In photo (© IndistriALL Global Union): Over 250 million workers and farmers in India participated in a historic general strike to oppose the government’s neoliberal policies.
We call for greater solidarity among people’s movements and civil society who are already rejecting and fighting current oppressive systems towards realising the full range of people’s rights and sovereignty for a truly people-centred development.
On Human Rights Day, IBON International joins people’s movements in asserting rights especially of marginalised peoples. We are in solidarity with peoples mobilising today to raise critical rights issues in their countries, especially amid a global tide of militarism and political repression. We remind states and intergovernmental institutions of their duty to uphold people’s rights and dignity.
Human Rights Day is observed all over the world every December 10 since the United Nations General Assembly adopted the Universal Declaration of Human Rights (UDHR) in 1948. The UDHR sets an international standard in upholding people’s inherent dignity and inalienable rights. This year’s Human Rights Day is closely linked to people’s movements to end violence against women. It is the culmination of the campaign against gender-based violence which began on the International Day for the Elimination of Violence Against Women on November 25, followed by the 16 Days of Activism Against Gender-Based Violence. But even before the adoption of the UDHR and beyond the UN framework, peoples throughout history have been asserting for their rights and sovereignty to realise collective aspirations for freedom from all forms of oppression, and peace based on social justice.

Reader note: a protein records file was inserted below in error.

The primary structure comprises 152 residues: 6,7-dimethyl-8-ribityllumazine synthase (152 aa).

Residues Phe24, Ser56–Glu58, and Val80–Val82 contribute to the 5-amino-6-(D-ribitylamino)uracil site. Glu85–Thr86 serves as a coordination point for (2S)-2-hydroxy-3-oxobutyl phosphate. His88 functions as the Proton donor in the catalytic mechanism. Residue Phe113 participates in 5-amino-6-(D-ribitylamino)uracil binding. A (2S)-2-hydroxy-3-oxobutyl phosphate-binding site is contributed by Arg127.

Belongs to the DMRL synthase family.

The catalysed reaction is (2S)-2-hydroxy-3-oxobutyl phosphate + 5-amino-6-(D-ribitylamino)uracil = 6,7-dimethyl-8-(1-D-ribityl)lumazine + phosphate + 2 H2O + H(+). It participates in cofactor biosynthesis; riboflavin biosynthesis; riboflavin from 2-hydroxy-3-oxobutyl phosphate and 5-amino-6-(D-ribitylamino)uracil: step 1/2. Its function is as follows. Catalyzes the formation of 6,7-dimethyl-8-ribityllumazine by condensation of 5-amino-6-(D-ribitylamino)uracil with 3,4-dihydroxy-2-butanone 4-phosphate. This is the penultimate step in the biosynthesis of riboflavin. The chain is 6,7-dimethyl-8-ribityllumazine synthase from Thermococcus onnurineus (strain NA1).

The neoliberal economy reared by international financial institutions and development banks in elite-led states compromises people’s rights and stunts the democratic participation of communities, people’s organisations and civil society. The COVID-19 pandemic expedited multiple global crises that led to a worse rights situation for marginalised peoples. The pandemic was also used as a pretext for repression and saw an alarming rise in human rights violations. The Office of the High Commissioner for Human Rights reports its “profound, multi-faceted blows” to human rights including to “vital civil liberties.”